What I believe Geraldine was trying to communicate in that was that there is a distinction between reporting and opinion. In the way you report you try to be as accurate and balanced and as fair as you possibly can. You try to give both sides of the story; you try to give the reader a useful and accurate summary of what has actually happened. We are all aware that the news agenda needs to be questioned, the selection of stories, the selection of values etc. But you can’t throw out the baby with the bath water – since it’s all so obviously compromised, it’s a method of maintaining the decent values of journalism. I do think the Irish Times tries to do that.

If you look at the Irish Times coverage of the Corrib gas dispute compared with most of the other newspapers, on your site Mark Garavan noted, the reporting Lorna Siggins does on that story is not in favour of the protestors but it is certainly not in favour of Shell. It is very good decent balanced reporting. The Irish Times should be doing that, and every media outlet should be doing that, regardless of it’s editorial line. It’s perfectly reasonable to have a newspaper that says ‘we think these people are holding up progress and Shell should be allowed to do what they want’ or ‘the way Shell is being allowed to get away with this is outrageous’. That’s an editorial line and should be reflected in analysis and in opinion. But the actual reporting of what’s going on should nevertheless be capable of being fair. I do think in general the Irish Times has done this.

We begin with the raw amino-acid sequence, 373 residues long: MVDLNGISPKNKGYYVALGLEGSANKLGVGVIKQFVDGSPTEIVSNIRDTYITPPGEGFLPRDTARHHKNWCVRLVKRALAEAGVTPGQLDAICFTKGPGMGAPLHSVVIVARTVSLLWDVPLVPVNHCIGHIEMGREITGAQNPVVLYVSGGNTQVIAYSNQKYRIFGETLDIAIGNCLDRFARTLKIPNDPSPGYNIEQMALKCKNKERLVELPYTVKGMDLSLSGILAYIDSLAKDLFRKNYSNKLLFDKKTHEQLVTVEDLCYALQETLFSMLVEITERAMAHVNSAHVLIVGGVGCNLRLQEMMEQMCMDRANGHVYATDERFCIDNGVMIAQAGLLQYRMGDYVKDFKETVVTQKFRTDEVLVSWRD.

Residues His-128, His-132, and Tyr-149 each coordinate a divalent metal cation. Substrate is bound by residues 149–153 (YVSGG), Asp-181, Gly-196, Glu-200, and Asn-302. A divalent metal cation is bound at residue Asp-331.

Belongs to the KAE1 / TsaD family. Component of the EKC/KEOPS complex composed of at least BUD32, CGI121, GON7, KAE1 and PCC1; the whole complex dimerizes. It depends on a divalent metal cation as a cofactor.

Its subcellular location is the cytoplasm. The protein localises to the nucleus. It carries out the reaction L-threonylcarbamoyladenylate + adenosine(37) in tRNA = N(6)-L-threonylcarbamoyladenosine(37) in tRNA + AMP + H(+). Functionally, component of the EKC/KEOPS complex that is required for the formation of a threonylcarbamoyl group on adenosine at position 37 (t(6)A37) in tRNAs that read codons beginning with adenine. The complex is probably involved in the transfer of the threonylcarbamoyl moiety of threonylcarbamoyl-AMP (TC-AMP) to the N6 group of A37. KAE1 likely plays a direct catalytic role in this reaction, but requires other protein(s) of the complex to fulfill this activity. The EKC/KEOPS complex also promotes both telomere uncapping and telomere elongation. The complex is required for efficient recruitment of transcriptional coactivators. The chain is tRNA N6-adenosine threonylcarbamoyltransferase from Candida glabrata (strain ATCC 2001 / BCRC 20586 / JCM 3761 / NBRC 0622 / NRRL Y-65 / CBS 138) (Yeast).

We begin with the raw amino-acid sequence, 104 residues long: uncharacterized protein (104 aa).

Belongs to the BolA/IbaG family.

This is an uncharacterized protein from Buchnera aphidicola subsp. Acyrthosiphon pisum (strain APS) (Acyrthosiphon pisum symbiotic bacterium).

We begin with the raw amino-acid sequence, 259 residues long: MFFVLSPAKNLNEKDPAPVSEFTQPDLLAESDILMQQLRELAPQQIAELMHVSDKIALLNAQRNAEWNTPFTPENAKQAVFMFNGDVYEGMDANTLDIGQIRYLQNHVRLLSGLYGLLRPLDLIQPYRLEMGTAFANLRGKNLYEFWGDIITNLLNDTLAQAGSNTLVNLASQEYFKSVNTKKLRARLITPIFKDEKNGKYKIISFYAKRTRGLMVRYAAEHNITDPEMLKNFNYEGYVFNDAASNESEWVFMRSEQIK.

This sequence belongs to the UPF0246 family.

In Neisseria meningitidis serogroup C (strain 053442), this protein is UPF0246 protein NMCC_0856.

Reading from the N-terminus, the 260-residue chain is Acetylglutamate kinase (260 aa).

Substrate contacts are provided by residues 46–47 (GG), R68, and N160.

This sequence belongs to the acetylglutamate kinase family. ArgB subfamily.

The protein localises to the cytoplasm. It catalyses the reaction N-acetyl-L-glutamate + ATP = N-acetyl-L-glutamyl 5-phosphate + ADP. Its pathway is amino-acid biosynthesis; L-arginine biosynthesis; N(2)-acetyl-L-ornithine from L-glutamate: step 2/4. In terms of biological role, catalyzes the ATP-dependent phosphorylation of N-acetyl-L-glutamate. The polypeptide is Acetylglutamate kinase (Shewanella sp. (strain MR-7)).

To take another example, one of the most divisive issues was abortion, in particular the first abortion referendum, which was called the second partitioning of Ireland – a really ferocious dispute. There was no question where the Irish Times editorial line lay on that, it was against the amendment. The Irish Times has taken a liberal stance on that issue and on related issues for a long time. Nevertheless most of the right wing Catholic organisations would agree that the fairest reporting they got of their position was in the Irish Times, because the Irish Times attempts to give fair coverage to both sides of the story. I think that was recorded in the main book that was written about that.